This week’s readings for class dealt with the advantages and pitfalls of digitizing and preservation of historical collections. My first impression is that there is much to think about when digitizing historical collections for preservation, more so for digital preservation, as well as its own set of distinct problems. However, the readings also caused me to think about web design as a historian, something I’ve never thought of before.
When I think of elements that make a website attractive and functional, I think of a website that has its sections clearly outlined and well organized. The website for the Tate Gallery’s Art Terms thesaurus springs to mind. I can find what term I need and click on it fairly easily to get to the individual sections that are all alphabetically organized. Another element of a website is one that will work and look virtually the same across all operating systems or even devices, such as what Rosenzweig and Cohen wrote. For me that means a website that works for both a desktop computer and on a mobile phone browser. A website that bridges the transition well was the website for Mount Holyoke, which despite some speed bumps, had well organized sections and looked well and functioned well on both a desktop, a mobile device, and multiple operating systems.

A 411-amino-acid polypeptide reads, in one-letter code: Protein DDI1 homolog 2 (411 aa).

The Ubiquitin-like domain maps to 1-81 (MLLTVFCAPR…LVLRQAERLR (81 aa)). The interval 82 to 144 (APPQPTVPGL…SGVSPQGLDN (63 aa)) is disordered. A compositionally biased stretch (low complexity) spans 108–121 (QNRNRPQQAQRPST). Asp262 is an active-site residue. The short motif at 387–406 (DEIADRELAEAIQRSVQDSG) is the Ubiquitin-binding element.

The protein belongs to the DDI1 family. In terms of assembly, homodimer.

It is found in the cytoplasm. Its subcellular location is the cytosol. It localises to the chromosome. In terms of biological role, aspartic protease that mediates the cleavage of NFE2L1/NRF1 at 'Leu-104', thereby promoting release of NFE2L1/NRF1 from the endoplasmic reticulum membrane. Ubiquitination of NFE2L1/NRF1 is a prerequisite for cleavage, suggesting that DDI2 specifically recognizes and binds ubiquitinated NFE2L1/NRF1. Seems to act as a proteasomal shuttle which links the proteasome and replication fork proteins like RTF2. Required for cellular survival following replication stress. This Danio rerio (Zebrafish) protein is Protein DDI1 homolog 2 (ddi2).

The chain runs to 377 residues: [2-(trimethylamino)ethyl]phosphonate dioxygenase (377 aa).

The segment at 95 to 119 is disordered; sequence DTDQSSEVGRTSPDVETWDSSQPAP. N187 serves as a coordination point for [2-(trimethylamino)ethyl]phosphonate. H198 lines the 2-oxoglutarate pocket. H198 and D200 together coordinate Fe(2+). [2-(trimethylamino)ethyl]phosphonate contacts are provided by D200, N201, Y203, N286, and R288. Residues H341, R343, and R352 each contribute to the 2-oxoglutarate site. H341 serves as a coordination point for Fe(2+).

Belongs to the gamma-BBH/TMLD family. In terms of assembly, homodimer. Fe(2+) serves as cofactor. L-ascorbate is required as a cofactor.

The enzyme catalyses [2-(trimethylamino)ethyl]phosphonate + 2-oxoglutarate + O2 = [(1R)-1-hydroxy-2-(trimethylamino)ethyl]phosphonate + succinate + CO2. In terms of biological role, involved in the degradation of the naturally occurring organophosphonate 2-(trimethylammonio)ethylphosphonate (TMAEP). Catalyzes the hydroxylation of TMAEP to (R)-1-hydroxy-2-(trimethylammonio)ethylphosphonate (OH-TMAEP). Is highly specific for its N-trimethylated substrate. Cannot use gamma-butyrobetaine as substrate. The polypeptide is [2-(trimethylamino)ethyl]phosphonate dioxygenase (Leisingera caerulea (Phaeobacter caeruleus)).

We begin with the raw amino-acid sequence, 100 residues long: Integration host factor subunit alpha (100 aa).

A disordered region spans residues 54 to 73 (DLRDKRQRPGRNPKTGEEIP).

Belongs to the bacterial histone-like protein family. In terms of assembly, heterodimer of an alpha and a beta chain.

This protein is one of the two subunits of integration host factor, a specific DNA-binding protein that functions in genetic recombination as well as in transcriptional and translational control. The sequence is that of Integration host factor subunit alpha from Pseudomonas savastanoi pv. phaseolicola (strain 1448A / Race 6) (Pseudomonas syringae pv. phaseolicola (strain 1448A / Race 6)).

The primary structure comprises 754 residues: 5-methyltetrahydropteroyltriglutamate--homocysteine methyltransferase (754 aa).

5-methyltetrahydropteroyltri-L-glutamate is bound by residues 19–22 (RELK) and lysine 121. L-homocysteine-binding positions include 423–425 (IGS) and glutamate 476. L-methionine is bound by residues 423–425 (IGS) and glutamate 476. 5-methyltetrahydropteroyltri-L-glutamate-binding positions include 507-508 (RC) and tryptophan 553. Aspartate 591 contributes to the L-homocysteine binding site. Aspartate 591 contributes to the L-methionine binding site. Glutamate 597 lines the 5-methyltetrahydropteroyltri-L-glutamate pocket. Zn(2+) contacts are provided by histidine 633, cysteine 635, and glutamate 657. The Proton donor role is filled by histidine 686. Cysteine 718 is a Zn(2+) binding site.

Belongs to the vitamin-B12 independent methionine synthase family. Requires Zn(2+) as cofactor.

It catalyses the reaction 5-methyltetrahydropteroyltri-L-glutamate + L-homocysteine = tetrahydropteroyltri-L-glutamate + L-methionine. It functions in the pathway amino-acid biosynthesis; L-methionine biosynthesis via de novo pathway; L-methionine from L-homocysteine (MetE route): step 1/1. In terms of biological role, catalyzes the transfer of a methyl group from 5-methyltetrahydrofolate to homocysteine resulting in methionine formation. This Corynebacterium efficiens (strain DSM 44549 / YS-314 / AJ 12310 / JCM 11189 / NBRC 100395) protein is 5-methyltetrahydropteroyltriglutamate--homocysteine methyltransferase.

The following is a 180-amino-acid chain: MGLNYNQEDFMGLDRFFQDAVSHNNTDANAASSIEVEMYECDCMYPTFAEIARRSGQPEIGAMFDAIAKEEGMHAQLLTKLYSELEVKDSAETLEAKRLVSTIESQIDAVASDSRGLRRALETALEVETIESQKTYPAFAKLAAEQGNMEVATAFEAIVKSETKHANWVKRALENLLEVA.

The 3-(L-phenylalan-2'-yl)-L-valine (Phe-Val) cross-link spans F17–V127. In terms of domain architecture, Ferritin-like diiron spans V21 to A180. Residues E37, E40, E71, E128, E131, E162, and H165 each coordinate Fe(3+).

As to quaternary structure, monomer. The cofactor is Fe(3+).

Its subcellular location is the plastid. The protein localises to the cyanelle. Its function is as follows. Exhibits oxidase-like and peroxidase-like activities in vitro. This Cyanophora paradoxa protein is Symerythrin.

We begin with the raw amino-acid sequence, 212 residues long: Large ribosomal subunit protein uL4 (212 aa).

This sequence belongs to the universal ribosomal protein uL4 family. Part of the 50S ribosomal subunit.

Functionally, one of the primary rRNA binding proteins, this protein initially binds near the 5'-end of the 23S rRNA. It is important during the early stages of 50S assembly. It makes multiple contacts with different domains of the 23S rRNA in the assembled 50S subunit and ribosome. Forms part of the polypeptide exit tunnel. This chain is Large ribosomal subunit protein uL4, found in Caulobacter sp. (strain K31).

Another element I believe makes a good website is a design that has complimentary colors, and a nice balance between text and images. For example, the website that has Cohen and Rosenzweig’s book has a color scheme that is not garish or clashing. The balance between text and image is off, obviously, yet the size and spacing of the font makes the long paragraphs easier to read and digest.
Yet another element of a good and functional website encompasses Cohen and Rosenzweig’s section on accessibility. Unfortunately, what accessibility looks like may be different depending on the person. Those with visual impairments may need a website to function with software that enhances text readability while not detracting from the site design. Website accessibility must be one of the many priorities that a historian must take into account when looking into preserving history via digitization.